During the last four years I have improved my writing through blogging. Since I don’t have the time to read SLA research I found Geoff Jordan’s blog very useful. I have got a lot of insights on learning L2 also through teaching English to teenagers and talking to them about teaching/ learning.The teenage (intermediate level) students who are fluent in English when asked to explain how they study the language, usually say that they have never studied it. This may sound strange to someone, but it is completely true. They have been immersed in English for years: watching Cartoon network and other popular English/American channels (films are not dubbed into Serbian!), listening to music on the YouTube channel, playing games and chatting with their foreign friends, reading e-books, and news articles. They have acquired fluency by being exposed to many Englishes (varieties/ dialects/accents) on a daily basis since they were very young.

This young generation of EFL learners has learned L2 without learning the grammar rules first (as my generation did). They find learning English from a coursebook boring and outdated because a lot of English is available online and outside the classroom. I strongly believe that EFL classes will be much more interesting and effective if teachers provide opportunities for students to use L2 communicatively and spontaneously. Students will be more motivated if their teachers devote most of the class time to negotiating meaning and meaningful tasks and only a small proportion of time to explicit teaching of grammar or vocabulary, and if they use mostly English in classes and react to linguistic problems as they arise, thus respecting the learners’ ‘internal syllabus’.

7 thoughts on “Guest Post: Ljiljana Havran Reflects on Learning English as an L2

  1. Thanks for a really interesting post.

    I was intrigued by this comment you raise at the end:

    “This young generation of EFL learners has learned L2 without learning the grammar rules first (as my generation did). They find learning English from a coursebook boring and outdated because a lot of English is available online and outside the classroom.”

    It reminded of some research by Graham Hall and Guy Cook that the British Council put out a couple of years back (“The English language needs and priorities of young adults in the European Union: student and teacher perceptions” –

    You might possibly be interested in some of the comments they made about the experience of learning online – from the perspective of students as well as teachers – in relation to that comment of yours I mentioned just now:

    ” … there was recognition [by both students and teachers] that the English that students used online was somewhat different to the English taught in class or encountered in more formal settings, with a particular emphasis on lexical expressions [ … ] Yet there was also a general sense, among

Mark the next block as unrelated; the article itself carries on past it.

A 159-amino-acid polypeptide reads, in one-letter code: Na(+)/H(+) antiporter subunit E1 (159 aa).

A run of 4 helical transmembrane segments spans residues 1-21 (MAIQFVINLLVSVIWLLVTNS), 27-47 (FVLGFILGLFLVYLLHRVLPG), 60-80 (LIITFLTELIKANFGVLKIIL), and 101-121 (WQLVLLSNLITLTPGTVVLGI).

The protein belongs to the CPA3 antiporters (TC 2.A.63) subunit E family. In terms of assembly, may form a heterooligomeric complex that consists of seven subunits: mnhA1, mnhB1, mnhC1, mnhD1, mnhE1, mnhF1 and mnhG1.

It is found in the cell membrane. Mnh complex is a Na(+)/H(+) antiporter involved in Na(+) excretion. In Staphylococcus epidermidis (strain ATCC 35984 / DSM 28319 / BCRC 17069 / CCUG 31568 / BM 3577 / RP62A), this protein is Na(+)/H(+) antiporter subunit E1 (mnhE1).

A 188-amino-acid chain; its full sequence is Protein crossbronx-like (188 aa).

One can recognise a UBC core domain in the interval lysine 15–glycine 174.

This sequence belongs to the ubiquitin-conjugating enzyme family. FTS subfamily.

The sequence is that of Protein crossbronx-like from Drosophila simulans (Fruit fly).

both students and teachers, that taught English classes did not need to deal with or include
    emergent, online forms of English; indeed, that online English was separate from the English of
    the classroom, …

    “In all three countries [Germany, Romania, Turkey], participants agreed that classroom learning should be more concerned with accuracy, with formal varieties, and involve such activities as the study of grammar, literature and translation; online communication was seen as more to do with fluency, new and fashionable forms, and international English. As with the issue of international varieties, this was not a matter of disagreement between teachers and students, who saw the two kinds of English as different rather than in conflict, and with each age group recognising that the other had knowledge and skills in English that complemented their own.” (Hall and Cook, 2015: 17)

    Just something to think about.

    Liked by 4 people

  2. Thanks very much for reading the post and for your thought-provoking comments.

    My comment “the young generation of EFL learners that has learned L2 without learning the grammar rules first” refers to those students who are fluent in English (B1/B2 level) because they have been immersed into English from their childhood. They find the coursebooks boring because the texts and audio recordings seem unnatural to them in comparison with some authentic materials they can find online or in a school library (e.g. English books/ magazines etc.). There are, also, some other students who learn English only for tests, by doing grammar and vocabulary exercises in their coursebook/ workbook; such students are usually good at standardized tests but cannot speak English.

    Thanks for the research (by Graham Hall and Guy Cook) you suggested reading. The findings in the research provide some valuable insights into the contemporary English language needs and priorities of young-adult learners in the EU. I found it very interesting that the young-adult students and their teachers in the three contexts share generally similar attitudes towards English, and that they accept both different native English language varieties and non-native English as a lingua franca for communication. They recognise the need for English language proficiency for employment and study. I find the next insight somehow strange/illogical: “… young adults and their teachers identify a tension between learning English for real-life use, and teaching/learning English to pass a test, for further study or for future employment.”

    In my view, different contexts and students’ needs affect the way the English language is taught. The content and methodology clearly depend on such things as the age of a learner, whether English is to be used for international communication (as lingua franca), or just for survival communication with native speakers perhaps while on holiday, or for living and working in UK or some other English-speaking country, or as a necessary requirement of current and future academic study.

    Liked by 1 person